Scientology says of itself that it is “a religion that offers a precise path leading to a complete and certain understanding of one’s true spiritual nature and one’s relationship to self, family, groups, Mankind, all life forms, the material universe, the spiritual universe and the Supreme Being.” Strange that it has filed so many lawsuits against people and churches that Ron Rhodes and Zondervan had to put a disclaimer in front of their chapter on Scientology that tries to prevent them from being sued (see The Challenge of the Cults and New Religions, p. 153). In the chapter, Rhodes played it safe and did not critique Scientology, but merely laid out what it teaches and compared it to Christianity, clearly showing the differences. Yet the publisher still inserted a blurb as a preemptive strike to avoid legal battles.
I have in my files a story from an investigative reporter who went in and pretended to be interested in joining the group. He played along until it started getting expensive, then stopped and wrote his story. Others have not stopped, and ended up spending enormous sums of money on the group. Simple internet searches will reveal more than you care to know about the group: South Park episodes, court cases arguing whether it is a religion or a business, Hollywood stars, L. Ron Hubbard and science fiction, accusations of brainwashing, and on and on. Find the undercover videos and investigative articles, those are especially interesting. For a good contrast with Christianity, see Ron Rhodes book.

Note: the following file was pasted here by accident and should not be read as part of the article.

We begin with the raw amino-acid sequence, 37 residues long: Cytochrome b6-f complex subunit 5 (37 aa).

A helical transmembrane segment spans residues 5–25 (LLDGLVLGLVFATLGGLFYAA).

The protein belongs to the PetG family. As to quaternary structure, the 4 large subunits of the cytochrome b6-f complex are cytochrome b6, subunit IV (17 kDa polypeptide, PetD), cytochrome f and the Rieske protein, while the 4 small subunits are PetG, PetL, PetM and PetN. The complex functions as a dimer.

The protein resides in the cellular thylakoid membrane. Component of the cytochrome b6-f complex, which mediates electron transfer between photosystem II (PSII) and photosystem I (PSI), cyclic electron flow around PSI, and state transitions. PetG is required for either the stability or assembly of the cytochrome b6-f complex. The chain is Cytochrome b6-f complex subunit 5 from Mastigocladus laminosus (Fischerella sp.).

The upper levels of Scientology were always held to be rather secret, with Scientology being vigorous in the courts against everyone who tried to publish the material. A few overseas court proceedings got some of it in the public domain, then a group of hackers broke into the Scientology computer system and stole the rest, making it available on pirate websites. Having read the material, I can honestly say I see no value in it, nor see how it could benefit anyone spiritually or psychologically.
Scientology sued and then took over a counter-cult ministry called Cult Awareness Network. Since blog posts are treated just like any other publication, I too must be guarded in what I can say about the group, for I am but a poor Christian apologist and cannot afford to be sued.
Scientology claims to present a “precise path leading to a complete and certain understanding,” but I will kindly say no thanks. It disagrees with Christianity, and I will gladly accept the proven truth of the Bible.